2011 Chevrolet Caprice Police Patrol Vehicle (PPV)
After the last Chevrolet Caprice 9C1 rolled off the assembly line in 1996, Ford's Crown Victoria Police Interceptor began a fifteen-year run as America's de facto squad car. But all good things must come to an end.
When the final CVPI is built in September of this year, police departments across the U.S. will suddenly be faced with a decision familiar to just about every American family: Which new four-door sedan to buy? Because their needs are similar in many respects--ability to carry passengers and their gear; reliability under extreme use; cost-efficient maintenance--we'll conduct the search for a new cop car standard in the same way an average family might look for their new transportation workhorse.
To get started, let's create a list of goals. First and foremost is performance. Speed and handling might not seem like obvious deal-breakers when choosing a new family car, but ask any red-blooded American sixteen-year-old kid--in fact or at heart--what he or she wants. And since today's newborn baby is tomorrow's sixteen-year-old, there's no shortage of families with teenagers about to get their driver's licenses.
Preference will be given to rear-wheel-drive V-8 powertrains. After years of watching back ends fishtail during police chases in movies and on TV, front-wheel-drive cop cars just won't cut it. Sorry, Impala. Out of necessity, we will also consider all-wheel-drive V-6 platforms. Otherwise Ford moves from industry standard to forgotten memory, and we simply can't have that. They are, after all, the only ones who didn't take bailout money from the government in 2009.
Next is the ability to carry passengers and gear. Back seat and front must be able to accommodate more than one person, and equipment of varying shapes and sizes has to fit in the trunk. Passenger comfort isn’t paramount, at least in the back seat, but there should be adequate legroom front and back.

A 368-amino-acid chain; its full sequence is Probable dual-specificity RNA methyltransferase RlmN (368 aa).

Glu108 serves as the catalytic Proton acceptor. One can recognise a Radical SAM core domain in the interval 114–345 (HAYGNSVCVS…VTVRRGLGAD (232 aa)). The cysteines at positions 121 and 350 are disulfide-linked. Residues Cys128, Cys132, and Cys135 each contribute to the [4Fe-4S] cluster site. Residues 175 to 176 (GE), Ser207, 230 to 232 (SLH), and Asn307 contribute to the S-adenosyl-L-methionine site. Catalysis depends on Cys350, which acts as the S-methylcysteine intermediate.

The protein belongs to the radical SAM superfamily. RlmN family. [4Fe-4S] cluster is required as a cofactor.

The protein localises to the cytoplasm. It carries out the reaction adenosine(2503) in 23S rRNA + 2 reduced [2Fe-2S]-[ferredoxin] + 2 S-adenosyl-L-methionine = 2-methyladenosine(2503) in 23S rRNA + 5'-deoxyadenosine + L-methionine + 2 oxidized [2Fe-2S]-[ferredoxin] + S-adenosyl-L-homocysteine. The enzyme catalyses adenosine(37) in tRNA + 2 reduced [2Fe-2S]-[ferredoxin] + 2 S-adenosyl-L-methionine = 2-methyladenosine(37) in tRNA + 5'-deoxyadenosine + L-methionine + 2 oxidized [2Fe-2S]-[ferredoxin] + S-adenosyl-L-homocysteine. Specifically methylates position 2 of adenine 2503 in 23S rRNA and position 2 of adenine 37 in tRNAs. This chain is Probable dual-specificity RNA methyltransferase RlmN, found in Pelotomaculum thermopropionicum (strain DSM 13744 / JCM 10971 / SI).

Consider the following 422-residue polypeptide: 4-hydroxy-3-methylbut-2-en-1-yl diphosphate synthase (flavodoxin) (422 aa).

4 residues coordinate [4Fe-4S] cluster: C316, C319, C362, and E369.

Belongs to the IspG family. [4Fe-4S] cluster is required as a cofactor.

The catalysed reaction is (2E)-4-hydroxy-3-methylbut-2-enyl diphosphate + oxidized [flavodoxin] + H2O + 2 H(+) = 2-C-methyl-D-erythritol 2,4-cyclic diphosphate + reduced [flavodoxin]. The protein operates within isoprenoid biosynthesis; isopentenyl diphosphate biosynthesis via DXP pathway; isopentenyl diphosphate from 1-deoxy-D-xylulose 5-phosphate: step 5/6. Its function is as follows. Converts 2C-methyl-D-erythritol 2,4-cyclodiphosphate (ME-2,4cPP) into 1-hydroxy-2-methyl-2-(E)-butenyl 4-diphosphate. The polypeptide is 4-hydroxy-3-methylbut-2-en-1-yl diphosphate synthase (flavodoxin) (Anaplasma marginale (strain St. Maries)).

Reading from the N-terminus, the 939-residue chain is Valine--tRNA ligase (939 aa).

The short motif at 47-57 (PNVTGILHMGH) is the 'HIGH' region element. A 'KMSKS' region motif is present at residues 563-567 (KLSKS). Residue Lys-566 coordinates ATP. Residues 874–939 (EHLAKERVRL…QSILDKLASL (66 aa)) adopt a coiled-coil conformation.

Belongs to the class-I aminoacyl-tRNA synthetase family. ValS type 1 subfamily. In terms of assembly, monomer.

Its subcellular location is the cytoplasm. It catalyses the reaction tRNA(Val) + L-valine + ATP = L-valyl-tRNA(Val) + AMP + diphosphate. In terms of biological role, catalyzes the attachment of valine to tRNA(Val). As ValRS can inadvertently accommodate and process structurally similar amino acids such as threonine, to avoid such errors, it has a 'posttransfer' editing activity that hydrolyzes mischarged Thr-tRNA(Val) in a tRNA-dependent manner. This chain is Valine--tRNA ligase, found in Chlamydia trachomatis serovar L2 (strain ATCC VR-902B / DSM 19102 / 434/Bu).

Then there’s reliability under extreme use. Cops and families rely on their cars to start when it’s thirty below zero, to run for hours through stop-and-go traffic in positive triple-digit temperatures, and to tolerate thousands of miles of abuse at every point on the thermometer in between. And really, who do you think is harder on a car, a trained police officer or a sixteen-year-old who just got his or her license?
Finally, maintenance and repairs must be cheaply and easily performed. Again, who's harder on a car, a cop or a sixteen-year-old? Even though they want their police forces to catch the bad guys, taxpayers don't want to spend more than they have to on oil changes and the inevitable repair jobs.
Although European manufacturers build wonderful police cars, this last requirement eliminates them from our search. Anybody who's had the wheel bearings replaced on their Mercedes E Class, a tuneup performed on their Jaguar XF, or even just had the oil changed on their Audi A4 understands why. Japanese models weed themselves out because of maintenance and repair costs combined with payload capacities. Besides, what self-respecting American police department would drive a fleet of foreign cars? So we'll limit ourselves to choices built here in the good old USA.